PostPosted: Feb Sat 03, 2018 5:53 am 
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35Z5 makes a good point about his namesake. I stand, rather, sit corrected!
Obviously the source I used so many years ago was misleading, and that was before the internet.....
Looking at the RCA manual again, it's obvious why that section would burn out so easily, even with the 150 mA rating.

Bob

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 Post subject: Re: 35Z5... Strange...
PostPosted: Feb Sat 03, 2018 6:05 pm 
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When I joined, 35Z5 was more or less was the first thing that popped into my head, soon realized I knew little about the actual conditions that led to their demise... I'd last I worked on any of these radios in late '60s but I knew as far back as '64-ish, without dial lamp a portion of heater burned brighter(clearly visible in some tubes)... Figured this can't be good... Anyway I decided to learn as much as possible about this maligned and misunderstood piece of electronic history...


BTW the 35Z5 will be celebrating it's 79th birthday Feb 17...

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 Post subject: Re: 35Z5... Strange...
PostPosted: Feb Sat 03, 2018 9:39 pm 
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Sometimes manufacturers omitted unneeded pins to save money.

I have had the problem of the 35Z5 that had an open filament in an old Emerson AA5. It turned out to be a shorted cap - the foil cap that bypasses line to the chassis.

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 Post subject: Re: 35Z5... Strange...
PostPosted: Feb Sun 04, 2018 6:53 pm 
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For testing you can put a jumper across the open part of the heater. Just wrap some wire around those two pins. Solder it if you want to. Once you verify that the set works, put in a new tube and pilot light. Keep the bad tube for testing in other sets.

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 Post subject: Re: 35Z5... Strange...
PostPosted: Feb Mon 05, 2018 1:53 am 
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If you get an AA5 with a popped pilot light and an open 35Z5, beware. It often means that something in the radio was drawing excessive B+ current or perhaps shorted out. If you just change the tube and the pilot light they could burn out again quickly.

With household radios of this age, it's almost certain that the filter capacitors will be bad, as will be most of the wax-impregnated paper caps. There could be other problems besides but the capacitors are the usual suspects.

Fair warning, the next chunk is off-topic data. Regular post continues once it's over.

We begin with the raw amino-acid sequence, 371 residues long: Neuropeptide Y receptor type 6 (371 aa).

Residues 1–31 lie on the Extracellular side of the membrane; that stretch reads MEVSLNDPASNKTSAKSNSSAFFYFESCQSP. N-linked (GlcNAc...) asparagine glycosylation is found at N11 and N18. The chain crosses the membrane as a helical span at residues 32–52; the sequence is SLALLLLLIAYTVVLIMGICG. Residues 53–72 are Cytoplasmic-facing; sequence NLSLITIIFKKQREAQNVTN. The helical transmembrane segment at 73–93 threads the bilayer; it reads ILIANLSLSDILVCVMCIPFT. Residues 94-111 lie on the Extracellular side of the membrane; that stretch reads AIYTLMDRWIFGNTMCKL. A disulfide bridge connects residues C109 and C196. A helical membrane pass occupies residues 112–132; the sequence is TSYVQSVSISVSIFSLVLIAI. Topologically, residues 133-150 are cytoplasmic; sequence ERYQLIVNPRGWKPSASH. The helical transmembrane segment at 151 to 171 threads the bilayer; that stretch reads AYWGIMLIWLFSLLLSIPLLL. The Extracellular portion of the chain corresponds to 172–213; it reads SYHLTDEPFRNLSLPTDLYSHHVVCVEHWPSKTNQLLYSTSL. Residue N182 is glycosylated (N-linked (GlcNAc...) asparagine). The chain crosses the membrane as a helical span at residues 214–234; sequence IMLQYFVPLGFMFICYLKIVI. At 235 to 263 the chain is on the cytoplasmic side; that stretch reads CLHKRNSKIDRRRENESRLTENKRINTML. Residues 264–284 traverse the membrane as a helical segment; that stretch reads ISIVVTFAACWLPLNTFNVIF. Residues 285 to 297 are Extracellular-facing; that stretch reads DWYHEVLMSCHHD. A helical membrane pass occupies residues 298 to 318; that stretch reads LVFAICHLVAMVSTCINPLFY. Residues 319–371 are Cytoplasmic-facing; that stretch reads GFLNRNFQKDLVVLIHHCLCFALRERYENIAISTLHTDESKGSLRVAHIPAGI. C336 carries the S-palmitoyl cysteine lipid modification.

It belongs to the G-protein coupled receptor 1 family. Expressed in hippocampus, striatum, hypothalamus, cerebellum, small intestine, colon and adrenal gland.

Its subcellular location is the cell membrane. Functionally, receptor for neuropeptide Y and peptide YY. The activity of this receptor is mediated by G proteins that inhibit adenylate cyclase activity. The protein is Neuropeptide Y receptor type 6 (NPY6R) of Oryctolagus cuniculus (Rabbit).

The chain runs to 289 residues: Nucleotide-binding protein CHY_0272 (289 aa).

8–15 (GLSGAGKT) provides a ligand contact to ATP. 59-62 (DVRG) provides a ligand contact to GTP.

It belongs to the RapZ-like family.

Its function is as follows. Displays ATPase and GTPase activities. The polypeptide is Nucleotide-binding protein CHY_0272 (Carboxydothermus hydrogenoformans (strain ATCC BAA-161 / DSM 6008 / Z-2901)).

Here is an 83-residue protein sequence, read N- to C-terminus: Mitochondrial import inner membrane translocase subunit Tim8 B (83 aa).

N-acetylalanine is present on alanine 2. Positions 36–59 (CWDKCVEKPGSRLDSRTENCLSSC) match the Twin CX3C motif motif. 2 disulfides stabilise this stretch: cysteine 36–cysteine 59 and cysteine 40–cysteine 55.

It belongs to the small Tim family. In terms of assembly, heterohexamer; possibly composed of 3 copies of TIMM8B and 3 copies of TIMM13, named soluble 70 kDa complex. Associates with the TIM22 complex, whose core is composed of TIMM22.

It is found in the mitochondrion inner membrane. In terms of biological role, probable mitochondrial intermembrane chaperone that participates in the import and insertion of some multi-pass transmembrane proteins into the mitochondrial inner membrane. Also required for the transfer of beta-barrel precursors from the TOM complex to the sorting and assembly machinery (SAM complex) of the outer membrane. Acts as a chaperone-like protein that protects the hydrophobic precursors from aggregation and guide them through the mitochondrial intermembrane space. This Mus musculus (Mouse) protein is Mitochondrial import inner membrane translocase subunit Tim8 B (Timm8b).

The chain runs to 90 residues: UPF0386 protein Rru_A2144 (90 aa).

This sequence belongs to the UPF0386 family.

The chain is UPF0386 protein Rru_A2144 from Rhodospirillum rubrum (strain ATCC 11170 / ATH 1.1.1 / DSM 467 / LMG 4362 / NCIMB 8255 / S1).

One capacitor you have to pay particular attention to is the one connected to the grid of the 50L6 or other output tube. If that cap is even a little bit leaky it will throw the grid bias off, causing the tube to draw more current than it should. This produces a characteristic garbled or distorted sound. If allowed to go on it can cause the output tube to overheat and become gassy, then you have to change it too.

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 Post subject: Re: 35Z5... Strange...
PostPosted: Feb Mon 05, 2018 5:28 pm 
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Probably four of five 35Z5 failures were due to turning set off & on again within a few seconds... This will blow the dial lamp causing excessive current through tap... Continuing this operation and especially additional hot starts will open the tap...

A pair of 6 to 8v zeners back to back across bulb & tap will eliminate surge that does the damage...With zener addition, even a tube with open tap will function normally...

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 Post subject: Re: 35Z5... Strange...
PostPosted: Feb Mon 05, 2018 7:41 pm 
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Chris108 wrote:
If you get an AA5 with a popped pilot light and an open 35Z5, beware. It often means that something in the radio was drawing excessive B+ current or perhaps shorted out. If you just change the tube and the pilot light they could burn out again quickly.

That is why I always put a jumper across the open heater and get everything working before replacing the 35Z5 and pilot light.
Everything else Chris108 said is right on too. Not only the plate to grid cap in radios, but any plate to grid caps in TVs, should you start to work on those too.